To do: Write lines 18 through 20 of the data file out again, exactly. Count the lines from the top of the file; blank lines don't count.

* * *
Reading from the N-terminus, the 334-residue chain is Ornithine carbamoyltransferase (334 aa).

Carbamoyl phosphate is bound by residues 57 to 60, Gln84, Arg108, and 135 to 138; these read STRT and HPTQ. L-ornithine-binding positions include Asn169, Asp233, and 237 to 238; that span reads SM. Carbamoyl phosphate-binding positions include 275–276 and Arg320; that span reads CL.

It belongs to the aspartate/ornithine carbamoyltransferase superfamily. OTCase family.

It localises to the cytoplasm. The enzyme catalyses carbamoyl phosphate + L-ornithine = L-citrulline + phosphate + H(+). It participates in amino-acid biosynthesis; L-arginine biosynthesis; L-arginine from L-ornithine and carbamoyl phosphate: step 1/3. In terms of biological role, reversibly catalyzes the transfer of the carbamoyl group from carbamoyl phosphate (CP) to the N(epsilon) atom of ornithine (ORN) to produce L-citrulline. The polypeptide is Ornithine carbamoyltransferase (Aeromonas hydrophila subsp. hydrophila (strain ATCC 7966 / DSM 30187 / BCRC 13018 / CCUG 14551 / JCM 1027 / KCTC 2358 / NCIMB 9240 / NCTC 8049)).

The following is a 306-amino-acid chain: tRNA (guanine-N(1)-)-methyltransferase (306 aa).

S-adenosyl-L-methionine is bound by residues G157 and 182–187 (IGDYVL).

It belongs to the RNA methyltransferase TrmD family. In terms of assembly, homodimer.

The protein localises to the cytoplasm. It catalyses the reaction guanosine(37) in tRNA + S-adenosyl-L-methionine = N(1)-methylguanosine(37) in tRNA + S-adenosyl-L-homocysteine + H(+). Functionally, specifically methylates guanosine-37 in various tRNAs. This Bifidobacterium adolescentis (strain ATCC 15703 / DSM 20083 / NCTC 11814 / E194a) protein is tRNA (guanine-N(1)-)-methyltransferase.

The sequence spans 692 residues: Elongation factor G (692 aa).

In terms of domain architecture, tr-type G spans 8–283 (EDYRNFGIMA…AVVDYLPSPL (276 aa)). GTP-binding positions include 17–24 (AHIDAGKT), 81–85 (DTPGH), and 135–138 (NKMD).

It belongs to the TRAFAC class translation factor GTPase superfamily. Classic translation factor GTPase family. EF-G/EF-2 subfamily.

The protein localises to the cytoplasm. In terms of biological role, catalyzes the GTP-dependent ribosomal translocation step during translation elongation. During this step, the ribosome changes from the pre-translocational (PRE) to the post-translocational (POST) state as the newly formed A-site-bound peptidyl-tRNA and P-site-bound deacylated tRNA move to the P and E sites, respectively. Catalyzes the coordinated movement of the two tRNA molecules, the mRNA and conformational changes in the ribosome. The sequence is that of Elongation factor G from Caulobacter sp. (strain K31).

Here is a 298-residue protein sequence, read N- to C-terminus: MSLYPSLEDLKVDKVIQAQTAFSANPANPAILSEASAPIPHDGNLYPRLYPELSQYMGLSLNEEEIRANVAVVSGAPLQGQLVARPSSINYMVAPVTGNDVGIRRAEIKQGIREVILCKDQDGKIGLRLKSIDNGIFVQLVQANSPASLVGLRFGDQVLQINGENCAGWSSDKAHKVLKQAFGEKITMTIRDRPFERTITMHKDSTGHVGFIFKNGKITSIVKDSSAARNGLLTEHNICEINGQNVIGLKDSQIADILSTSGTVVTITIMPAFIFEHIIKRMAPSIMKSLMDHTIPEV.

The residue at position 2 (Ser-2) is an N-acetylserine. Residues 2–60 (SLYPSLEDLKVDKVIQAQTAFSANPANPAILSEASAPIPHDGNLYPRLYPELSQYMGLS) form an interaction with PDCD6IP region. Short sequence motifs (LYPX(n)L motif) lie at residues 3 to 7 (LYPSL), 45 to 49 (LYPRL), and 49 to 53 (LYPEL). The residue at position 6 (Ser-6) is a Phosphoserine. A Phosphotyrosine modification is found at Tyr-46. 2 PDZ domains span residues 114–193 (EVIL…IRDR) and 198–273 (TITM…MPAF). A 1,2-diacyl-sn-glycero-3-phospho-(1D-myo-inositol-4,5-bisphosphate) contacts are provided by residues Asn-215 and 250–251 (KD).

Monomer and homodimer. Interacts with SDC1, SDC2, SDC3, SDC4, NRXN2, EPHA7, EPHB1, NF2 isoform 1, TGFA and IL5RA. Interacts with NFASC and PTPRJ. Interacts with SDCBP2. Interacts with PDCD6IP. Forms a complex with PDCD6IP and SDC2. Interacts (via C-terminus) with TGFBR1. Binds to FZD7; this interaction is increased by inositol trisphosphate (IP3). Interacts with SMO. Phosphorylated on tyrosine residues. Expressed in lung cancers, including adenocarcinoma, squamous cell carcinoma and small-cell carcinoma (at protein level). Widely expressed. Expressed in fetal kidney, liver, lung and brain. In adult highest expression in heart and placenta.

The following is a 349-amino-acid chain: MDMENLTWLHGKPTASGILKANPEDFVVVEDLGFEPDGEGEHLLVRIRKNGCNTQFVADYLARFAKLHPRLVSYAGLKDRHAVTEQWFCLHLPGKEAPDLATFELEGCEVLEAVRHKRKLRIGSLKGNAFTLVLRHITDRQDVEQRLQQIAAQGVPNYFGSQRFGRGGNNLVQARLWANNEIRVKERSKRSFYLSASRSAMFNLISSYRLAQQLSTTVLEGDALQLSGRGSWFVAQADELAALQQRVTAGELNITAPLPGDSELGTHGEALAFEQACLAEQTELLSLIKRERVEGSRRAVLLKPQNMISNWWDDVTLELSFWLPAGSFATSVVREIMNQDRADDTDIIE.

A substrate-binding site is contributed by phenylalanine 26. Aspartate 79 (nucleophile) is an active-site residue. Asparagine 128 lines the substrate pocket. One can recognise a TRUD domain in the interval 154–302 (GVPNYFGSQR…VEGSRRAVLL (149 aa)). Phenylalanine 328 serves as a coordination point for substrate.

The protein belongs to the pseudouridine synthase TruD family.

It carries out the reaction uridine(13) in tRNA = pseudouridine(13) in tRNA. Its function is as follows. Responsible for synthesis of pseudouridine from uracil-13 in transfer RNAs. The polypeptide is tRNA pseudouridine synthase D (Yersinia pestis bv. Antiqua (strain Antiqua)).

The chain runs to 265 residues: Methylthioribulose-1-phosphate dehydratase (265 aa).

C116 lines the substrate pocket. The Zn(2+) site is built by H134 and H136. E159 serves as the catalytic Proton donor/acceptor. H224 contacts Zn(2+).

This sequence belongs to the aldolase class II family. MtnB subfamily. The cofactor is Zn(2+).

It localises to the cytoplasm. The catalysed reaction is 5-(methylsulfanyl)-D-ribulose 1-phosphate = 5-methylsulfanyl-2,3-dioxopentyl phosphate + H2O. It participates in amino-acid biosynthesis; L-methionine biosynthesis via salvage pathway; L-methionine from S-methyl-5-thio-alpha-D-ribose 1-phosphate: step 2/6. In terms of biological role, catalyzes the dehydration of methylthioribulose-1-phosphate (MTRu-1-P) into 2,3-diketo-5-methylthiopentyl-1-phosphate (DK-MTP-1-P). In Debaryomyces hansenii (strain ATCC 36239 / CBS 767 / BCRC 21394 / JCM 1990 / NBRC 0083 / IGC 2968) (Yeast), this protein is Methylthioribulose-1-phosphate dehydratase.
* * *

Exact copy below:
The protein belongs to the pseudouridine synthase TruD family.

It carries out the reaction uridine(13) in tRNA = pseudouridine(13) in tRNA. Its function is as follows. Responsible for synthesis of pseudouridine from uracil-13 in transfer RNAs. The polypeptide is tRNA pseudouridine synthase D (Yersinia pestis bv. Antiqua (strain Antiqua)).

The chain runs to 265 residues: Methylthioribulose-1-phosphate dehydratase (265 aa).